- Toiletries: toothbrush, toothpaste, hair ties (brush optional), pain reliever/anti-inflammatory medication, medications/vitamins you take daily or require in different environments (anti-nausea, allergy meds etc.), deodorant, sanitary products (ain’t nobody got time to go to the drugstore if you unexpectedly get your period) and for me, Action Wipes (I did receive these as a gift from the company but my entire team would agree that they were an absolute godsend!). People say bring toilet paper (I did) but never needed it.
- Optional: Window Paint (t0 decorate your van), costumes, themed t-shirts, Duran Duran pin (oh that might be just me).
G – Gather a Good Group
If your only friend from the 12 person team is NOT in your van, you’ll be lucky to see your friend for about 30 minutes tops so it’s crucial you gather a good group of people for your van. You will get to know the 5 other people in your group better in 36 hours than you ever thought you possible. The 5 other people in your van will see you at your best (cheering for others and finishing your runs) and your worst (smelly, tired, cranky, underfed, nauseated etc).
I was exceptionally lucky with my van-mates. I knew Carrie and Jill and had met Jamie but I didn’t know Kat or Debbie. We were lucky that no one was too annoying, whiny, bitchy or high maintenance because as much as this experience is an amazing one, it’s trying on the nerves. It’s amazing that we were all respectful of each other’s many needs which ranged from support to silence at any given time.
N- Navigation and Driving Skills
Your phone GPS isn’t going to cut it here. In order to get through 200 miles, you need a competent driver and a true human navigator. You will rely on your Race Bible directions and use your GPS but if you don’t have a good driver and navigator team who communicate well with one another and a team that supports the two (by making sure both have food, water and rest when they need), your team will be SOL.
We were lucky that our main driver knew the area well and drove our van like a champ, our back-up driver also drove a truck so she was exceptionally comfortable behind the wheel. Our main navigator was exceptionally adept and rarely took a break. As a relatively new driver, I would never have been comfortable driving so I was very grateful I didn’t have the job.
A – A Sense Of Humor
You will be in a van for 36 hours, if you can’t find a way to laugh this experience is NOT for you. Ragnarians have a great sense of humor – from team names, running in costumes and even the van decorations are hilarious. While at exchanges you might notice that your van gets tagged with window paint or magnets. It’s all in fun. You laugh or you’ll realize just how tired you are.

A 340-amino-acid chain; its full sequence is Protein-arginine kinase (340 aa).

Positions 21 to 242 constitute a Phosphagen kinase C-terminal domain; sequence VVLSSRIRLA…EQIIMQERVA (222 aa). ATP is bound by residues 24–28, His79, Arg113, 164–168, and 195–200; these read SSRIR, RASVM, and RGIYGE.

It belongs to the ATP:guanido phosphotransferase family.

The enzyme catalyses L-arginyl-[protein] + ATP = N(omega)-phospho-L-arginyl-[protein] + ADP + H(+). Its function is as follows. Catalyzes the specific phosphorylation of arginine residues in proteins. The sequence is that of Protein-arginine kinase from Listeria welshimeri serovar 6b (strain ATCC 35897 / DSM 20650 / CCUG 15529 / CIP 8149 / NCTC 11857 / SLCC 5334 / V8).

In our van, we could only listen to the radio so when the same 4 or 5 songs came on the radio (which included yesterday’s Tunes For Tuesday Two-Fer picks), we all wound up finding it funny and making a joke of it. When you’re punchy, you can either get annoyed or laugh. I’m very happy my group chose to laugh.
R – Resolve
Finding a group of 12 people that have the firm determination to cover 200 miles in 2 vans over a 2 day period is a little crazy and yet incredibly inspiring. Even though you are not in the presence of your entire team during the relay, you communicate and try your best to support your entire team (social media certainly helps with this too).
The So Cal Ragnar Relay was comprised of over 700 teams of 12 and no matter where you were during the 200 miles of travel, there was always a sense of community – whether it was honking/cheering for a runner (yours or someone else’s), seeing the bay of decorated vans, passing or being passed by a runner (this is called a “kill” and tallied on vans) or even watching an exchange of the slap bracelet between any two teammates. As “kumbaya” as it may sound, there’s a buzz of positive energy throughout Ragnar that you can feel throughout the course but the you can’t really feel the true power potential until you’ve had a chance to let it all soak in. I’m a few days post-Ragnar and only now while preparing for this recap, do I realize how much strength, determination and resolve was present along those 200 miles.
It’s no secret that I’m exceptionally inspired by stories of strength of spirit, determination and resolve (it’s the heart and soul of why I even have a blog) and being a part of the So Cal Ragnar Relay made me feel all sorts of fabulous but even my medal paled in comparison to this:
All I can say is that I’m hooked and I’m hoping that my team wants to do another Ragnar Relay sometime very soon.
My other teammates have some great recaps of this amazing experience. Please check out:
- Gillian@thatsG: http://thatsg.com/2014/04/07/coachella-for-runners-ragnar-socal-recap/
- Jillienne@ChasingRaspberries: http://chasingraspberries.com/so-cal-ragnar-relay-team-dirrty-dozen/
- Jamie@FitApproach: http://www.fitapproach.com/fitness/ragnarsocalrelay/
- Debbie@LiveFromLaQuinta: http://livefromlaquinta.com/2014/04/07/ragnarian/ AND
Have you ever done a relay? If so, which one would you recommend I try next?